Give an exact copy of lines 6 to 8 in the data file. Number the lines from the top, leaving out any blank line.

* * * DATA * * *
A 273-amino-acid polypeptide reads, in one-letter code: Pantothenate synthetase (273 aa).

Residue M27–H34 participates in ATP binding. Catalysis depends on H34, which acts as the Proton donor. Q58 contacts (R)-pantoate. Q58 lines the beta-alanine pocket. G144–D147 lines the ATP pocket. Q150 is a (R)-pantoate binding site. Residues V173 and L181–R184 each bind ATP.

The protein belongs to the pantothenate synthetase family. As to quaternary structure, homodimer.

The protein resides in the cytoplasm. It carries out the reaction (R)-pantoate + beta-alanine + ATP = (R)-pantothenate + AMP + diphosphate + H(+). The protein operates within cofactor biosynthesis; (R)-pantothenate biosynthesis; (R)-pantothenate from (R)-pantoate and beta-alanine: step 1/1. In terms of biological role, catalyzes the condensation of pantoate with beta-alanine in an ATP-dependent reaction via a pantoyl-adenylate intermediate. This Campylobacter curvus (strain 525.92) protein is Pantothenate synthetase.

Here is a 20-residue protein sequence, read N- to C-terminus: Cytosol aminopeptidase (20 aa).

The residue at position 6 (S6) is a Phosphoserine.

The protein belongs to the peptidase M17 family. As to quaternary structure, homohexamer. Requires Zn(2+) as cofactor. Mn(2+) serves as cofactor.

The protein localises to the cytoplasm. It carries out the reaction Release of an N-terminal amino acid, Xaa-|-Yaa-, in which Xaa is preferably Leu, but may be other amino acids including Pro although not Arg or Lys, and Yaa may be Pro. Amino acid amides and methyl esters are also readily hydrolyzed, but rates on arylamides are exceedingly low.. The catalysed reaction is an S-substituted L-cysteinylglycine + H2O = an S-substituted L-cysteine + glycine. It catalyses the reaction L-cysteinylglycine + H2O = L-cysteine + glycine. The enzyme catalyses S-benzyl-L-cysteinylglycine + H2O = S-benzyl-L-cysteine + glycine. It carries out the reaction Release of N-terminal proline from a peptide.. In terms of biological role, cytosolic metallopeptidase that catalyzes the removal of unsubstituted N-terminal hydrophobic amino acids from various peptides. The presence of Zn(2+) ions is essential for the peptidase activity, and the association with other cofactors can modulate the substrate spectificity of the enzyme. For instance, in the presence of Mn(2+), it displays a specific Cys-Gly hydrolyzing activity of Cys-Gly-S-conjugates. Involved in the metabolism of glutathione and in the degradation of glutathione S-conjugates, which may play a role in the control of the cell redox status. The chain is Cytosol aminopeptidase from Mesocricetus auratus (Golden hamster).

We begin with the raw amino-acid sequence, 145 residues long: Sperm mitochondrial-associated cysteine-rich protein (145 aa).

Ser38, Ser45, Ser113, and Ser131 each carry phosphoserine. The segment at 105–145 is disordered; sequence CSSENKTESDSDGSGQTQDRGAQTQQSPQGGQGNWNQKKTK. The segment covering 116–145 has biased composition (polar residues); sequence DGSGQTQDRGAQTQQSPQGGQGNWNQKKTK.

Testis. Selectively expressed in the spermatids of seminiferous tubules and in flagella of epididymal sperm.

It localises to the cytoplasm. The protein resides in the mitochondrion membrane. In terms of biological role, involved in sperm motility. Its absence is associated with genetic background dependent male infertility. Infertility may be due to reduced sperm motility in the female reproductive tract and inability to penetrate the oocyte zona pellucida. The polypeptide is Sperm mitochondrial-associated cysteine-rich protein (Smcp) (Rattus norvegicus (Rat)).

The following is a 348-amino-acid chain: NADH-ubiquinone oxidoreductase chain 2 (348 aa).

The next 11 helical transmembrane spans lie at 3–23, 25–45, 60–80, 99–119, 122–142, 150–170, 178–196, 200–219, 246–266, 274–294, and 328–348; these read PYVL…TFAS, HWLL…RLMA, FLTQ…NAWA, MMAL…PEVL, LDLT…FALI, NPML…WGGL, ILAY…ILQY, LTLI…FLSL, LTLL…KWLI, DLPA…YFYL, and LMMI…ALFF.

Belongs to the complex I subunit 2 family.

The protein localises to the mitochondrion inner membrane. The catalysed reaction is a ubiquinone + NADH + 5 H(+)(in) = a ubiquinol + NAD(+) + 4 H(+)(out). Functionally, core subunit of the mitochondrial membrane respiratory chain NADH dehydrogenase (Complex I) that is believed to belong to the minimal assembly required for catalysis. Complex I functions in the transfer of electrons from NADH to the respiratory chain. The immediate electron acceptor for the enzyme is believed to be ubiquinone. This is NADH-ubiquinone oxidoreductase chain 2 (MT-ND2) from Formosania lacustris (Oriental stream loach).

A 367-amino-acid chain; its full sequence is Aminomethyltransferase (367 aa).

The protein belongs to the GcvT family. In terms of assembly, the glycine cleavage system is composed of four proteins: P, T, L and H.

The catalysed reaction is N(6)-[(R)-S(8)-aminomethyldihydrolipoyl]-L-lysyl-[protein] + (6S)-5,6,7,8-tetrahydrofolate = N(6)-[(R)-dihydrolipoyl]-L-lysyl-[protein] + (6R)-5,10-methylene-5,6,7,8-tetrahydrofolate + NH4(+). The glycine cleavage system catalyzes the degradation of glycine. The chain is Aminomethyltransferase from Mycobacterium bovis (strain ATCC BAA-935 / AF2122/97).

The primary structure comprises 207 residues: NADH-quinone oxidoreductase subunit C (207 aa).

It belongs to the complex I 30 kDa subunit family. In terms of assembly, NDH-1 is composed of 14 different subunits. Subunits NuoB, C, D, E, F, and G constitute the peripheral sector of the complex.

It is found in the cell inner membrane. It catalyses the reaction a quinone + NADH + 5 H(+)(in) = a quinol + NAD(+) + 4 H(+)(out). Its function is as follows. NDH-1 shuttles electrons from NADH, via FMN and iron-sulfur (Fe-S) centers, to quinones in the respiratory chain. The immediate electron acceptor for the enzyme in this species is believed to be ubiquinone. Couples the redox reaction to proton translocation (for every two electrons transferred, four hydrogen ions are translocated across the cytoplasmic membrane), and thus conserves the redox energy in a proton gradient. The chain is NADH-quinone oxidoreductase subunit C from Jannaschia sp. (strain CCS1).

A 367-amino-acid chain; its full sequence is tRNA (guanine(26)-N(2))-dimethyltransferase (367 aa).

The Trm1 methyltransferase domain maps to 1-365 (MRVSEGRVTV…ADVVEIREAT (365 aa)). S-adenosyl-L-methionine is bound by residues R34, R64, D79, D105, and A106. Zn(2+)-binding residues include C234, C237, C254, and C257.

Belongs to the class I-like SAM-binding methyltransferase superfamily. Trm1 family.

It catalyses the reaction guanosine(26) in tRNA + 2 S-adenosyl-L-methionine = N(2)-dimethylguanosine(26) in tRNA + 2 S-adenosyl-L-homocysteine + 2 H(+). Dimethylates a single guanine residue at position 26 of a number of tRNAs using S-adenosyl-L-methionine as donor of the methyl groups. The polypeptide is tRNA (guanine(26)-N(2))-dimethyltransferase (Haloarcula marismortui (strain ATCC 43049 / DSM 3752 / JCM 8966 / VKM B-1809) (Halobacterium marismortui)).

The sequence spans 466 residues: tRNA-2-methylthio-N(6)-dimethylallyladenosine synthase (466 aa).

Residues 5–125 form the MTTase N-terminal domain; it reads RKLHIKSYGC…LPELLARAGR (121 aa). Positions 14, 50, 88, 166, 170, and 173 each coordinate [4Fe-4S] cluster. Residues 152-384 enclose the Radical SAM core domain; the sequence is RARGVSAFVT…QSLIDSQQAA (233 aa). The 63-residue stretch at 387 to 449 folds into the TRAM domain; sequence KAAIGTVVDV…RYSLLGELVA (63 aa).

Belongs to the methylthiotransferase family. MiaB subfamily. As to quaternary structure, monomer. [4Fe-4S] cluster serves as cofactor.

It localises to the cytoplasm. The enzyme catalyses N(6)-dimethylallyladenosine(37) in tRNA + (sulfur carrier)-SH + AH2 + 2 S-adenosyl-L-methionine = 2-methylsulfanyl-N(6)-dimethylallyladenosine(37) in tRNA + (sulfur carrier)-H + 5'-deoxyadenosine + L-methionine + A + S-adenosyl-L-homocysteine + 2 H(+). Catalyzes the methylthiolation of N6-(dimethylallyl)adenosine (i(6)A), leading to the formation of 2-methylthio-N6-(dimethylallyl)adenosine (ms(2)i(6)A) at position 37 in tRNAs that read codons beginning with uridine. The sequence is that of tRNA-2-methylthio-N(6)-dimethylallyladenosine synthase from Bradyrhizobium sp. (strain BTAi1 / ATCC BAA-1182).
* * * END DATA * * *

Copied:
The residue at position 6 (S6) is a Phosphoserine.

The protein belongs to the peptidase M17 family. As to quaternary structure, homohexamer. Requires Zn(2+) as cofactor. Mn(2+) serves as cofactor.

The protein localises to the cytoplasm. It carries out the reaction Release of an N-terminal amino acid, Xaa-|-Yaa-, in which Xaa is preferably Leu, but may be other amino acids including Pro although not Arg or Lys, and Yaa may be Pro. Amino acid amides and methyl esters are also readily hydrolyzed, but rates on arylamides are exceedingly low.. The catalysed reaction is an S-substituted L-cysteinylglycine + H2O = an S-substituted L-cysteine + glycine. It catalyses the reaction L-cysteinylglycine + H2O = L-cysteine + glycine. The enzyme catalyses S-benzyl-L-cysteinylglycine + H2O = S-benzyl-L-cysteine + glycine. It carries out the reaction Release of N-terminal proline from a peptide.. In terms of biological role, cytosolic metallopeptidase that catalyzes the removal of unsubstituted N-terminal hydrophobic amino acids from various peptides. The presence of Zn(2+) ions is essential for the peptidase activity, and the association with other cofactors can modulate the substrate spectificity of the enzyme. For instance, in the presence of Mn(2+), it displays a specific Cys-Gly hydrolyzing activity of Cys-Gly-S-conjugates. Involved in the metabolism of glutathione and in the degradation of glutathione S-conjugates, which may play a role in the control of the cell redox status. The chain is Cytosol aminopeptidase from Mesocricetus auratus (Golden hamster).